Excerpt from The Island of Sea Women by Lisa See, plus links to reviews, author biography & more

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The Island of Sea Women

by Lisa See

The Island of Sea Women by Lisa See X
The Island of Sea Women by Lisa See
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  • Published:
    Mar 2019, 384 pages

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Book Reviewed by:
Kim Kovacs
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Print Excerpt

Swallowing Water Breath
April 1938

My first day of sea work started hours before sunrise when even the crows were still asleep. I dressed and made my way through the dark to our latrine. I climbed the ladder to the stone structure and positioned myself over the hole in the floor. Below, our pigs gathered, snuffling eagerly. A big stick leaned against the wall in the corner in case one of them became too enthusiastic and tried to leap up. Yesterday I'd had to hit one pretty hard. They must have remembered, because this morning they waited for my private business to drop to the ground to fight among themselves for it. I returned to the house, tied my baby brother to my back, and went outside to draw water from the village well. Three round trips, carrying earthenware jugs in my hands, were required to get enough water to satisfy our morning needs. Next, I gathered dung to burn for heating and cooking. This also had to be done early, because I had a lot of competition from other women and girls in the village. My chores done, my baby brother and I headed home.

Three generations of my family lived within the same fence—with Mother, Father, and us children in the big house and Grandmother in the little house across the courtyard. Both structures were built from stone and had thatch roofs weighed down with additional stones to keep the island wind from blowing them away. The big house had three rooms: a kitchen, the main room, and a special room for women to use on their wedding nights and after they'd given birth. In the main room, oil lamps flickered and sputtered. Our sleeping mats had already been folded and stacked against the wall.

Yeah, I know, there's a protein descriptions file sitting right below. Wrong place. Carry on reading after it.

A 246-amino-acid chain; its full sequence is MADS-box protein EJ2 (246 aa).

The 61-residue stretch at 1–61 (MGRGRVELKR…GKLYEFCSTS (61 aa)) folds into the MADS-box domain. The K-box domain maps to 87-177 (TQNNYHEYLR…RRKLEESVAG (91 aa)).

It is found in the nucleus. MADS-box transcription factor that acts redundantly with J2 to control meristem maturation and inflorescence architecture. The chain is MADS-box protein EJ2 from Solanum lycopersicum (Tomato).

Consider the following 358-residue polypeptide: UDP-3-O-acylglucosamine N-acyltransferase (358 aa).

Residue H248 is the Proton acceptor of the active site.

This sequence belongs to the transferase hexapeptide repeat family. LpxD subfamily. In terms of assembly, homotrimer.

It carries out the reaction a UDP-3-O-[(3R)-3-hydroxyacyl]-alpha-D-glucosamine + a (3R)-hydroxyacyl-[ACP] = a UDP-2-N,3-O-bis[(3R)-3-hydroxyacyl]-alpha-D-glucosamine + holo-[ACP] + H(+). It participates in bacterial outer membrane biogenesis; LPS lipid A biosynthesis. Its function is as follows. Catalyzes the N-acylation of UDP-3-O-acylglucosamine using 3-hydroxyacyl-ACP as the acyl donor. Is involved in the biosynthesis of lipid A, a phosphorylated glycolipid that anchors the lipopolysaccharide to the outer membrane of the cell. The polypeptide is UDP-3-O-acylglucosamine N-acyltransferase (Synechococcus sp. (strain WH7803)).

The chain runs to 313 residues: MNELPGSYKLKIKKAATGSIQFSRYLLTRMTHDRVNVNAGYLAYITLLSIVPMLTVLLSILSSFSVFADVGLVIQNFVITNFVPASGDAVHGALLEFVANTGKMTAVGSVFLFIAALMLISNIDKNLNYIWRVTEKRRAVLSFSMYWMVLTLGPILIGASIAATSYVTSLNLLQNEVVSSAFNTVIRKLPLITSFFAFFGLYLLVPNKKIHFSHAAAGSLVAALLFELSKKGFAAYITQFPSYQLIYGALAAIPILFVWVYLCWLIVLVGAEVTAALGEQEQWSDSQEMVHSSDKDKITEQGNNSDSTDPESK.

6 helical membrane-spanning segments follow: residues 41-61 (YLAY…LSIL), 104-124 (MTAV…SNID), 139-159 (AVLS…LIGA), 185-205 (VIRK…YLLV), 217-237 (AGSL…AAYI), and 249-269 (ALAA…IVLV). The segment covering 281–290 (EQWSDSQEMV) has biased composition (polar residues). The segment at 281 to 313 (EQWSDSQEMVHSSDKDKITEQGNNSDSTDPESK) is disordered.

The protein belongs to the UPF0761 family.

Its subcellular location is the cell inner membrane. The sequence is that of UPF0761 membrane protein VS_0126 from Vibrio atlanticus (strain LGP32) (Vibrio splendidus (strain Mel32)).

Grandmother was awake, dressed, and drinking hot water. Her hair was covered by a scarf. Her face and hands were bony and the color of chestnuts. My first and second brothers, twelve and ten years old, sat cross-legged on the floor, knees touching. Across from them, Third Brother squirmed as only a seven-year-old boy can. My little sister, six years younger than I was, helped our mother pack three baskets. Mother's face was set in concentration as she checked and double-checked that she had everything, while Little Sister tried to show she was already training to be a good haenyeo.

Father ladled the thin millet soup that he'd prepared into bowls. I loved him. He had Grandmother's narrow face. His long, tapered hands were soft. His eyes were deep and warm. His callused feet were almost always bare. He wore his favorite dog-fur hat pulled down over his ears and many layers of clothes, which helped to disguise how he sacrificed food, so his children could eat more. Mother, never wasting a moment, joined us on the floor and nursed my baby brother as she ate. As soon as she was done with her soup and the feeding, she handed the baby to my father. Like all haenyeo husbands, he would spend the rest of the day under the village tree in Hado's central square with other fathers. Together, they'd look after infants and young children. Satisfied that Fourth Brother was content in Father's arms, Mother motioned for me to hurry. Anxiety rattled through me. I so hoped to prove myself today.

The sky was just beginning to turn pink when Mother, Grandmother, and I stepped outside. Now that it was light, I could see my steamy breath billowing then dissipating in the cold air. Grandmother moved slowly, but Mother had efficiency in every step and gesture. Her legs and arms were strong. Her basket was on her back, and she helped me with mine, securing the straps. Here I was, going to work, helping to feed and care for my family, and becoming a part of the long tradition of haenyeo. Suddenly I felt like a woman.

Mother hoisted the third basket, holding it before her, and together we stepped through the opening in the stone wall that protected our small piece of property from prying eyes and the relentless wind. We wended our way through the olle—one of thousands of stone-walled pathways that ran between houses and also gave us routes to crisscross the island. We stayed alert for Japanese soldiers. Korea had now been a Japanese colony for twenty-eight years. We hated the Japanese, and they hated us. They were cruel. They stole food. Inland, they rustled livestock. They took and took and took. They'd killed Grandmother's parents, and she called them chokpari—cloven-footed ones. Mother always said that if I was ever alone and saw colonists, whether soldiers or civilians, I should run and hide, because they'd ruined many girls on Jeju.

Excerpted from The Island of Sea Women by Lisa See. Copyright © 2019 by Lisa See. Excerpted by permission of Scribner. All rights reserved. No part of this excerpt may be reproduced or reprinted without permission in writing from the publisher.

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